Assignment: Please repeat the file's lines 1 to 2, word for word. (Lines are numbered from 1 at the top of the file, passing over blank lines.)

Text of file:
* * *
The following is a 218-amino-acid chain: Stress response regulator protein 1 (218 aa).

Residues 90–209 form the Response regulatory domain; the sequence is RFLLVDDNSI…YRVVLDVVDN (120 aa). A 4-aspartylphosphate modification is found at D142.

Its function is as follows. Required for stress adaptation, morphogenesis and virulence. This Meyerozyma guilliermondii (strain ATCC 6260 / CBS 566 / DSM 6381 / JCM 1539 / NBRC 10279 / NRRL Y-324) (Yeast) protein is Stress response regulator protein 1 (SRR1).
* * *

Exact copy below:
The following is a 218-amino-acid chain: Stress response regulator protein 1 (218 aa).

Residues 90–209 form the Response regulatory domain; the sequence is RFLLVDDNSI…YRVVLDVVDN (120 aa). A 4-aspartylphosphate modification is found at D142.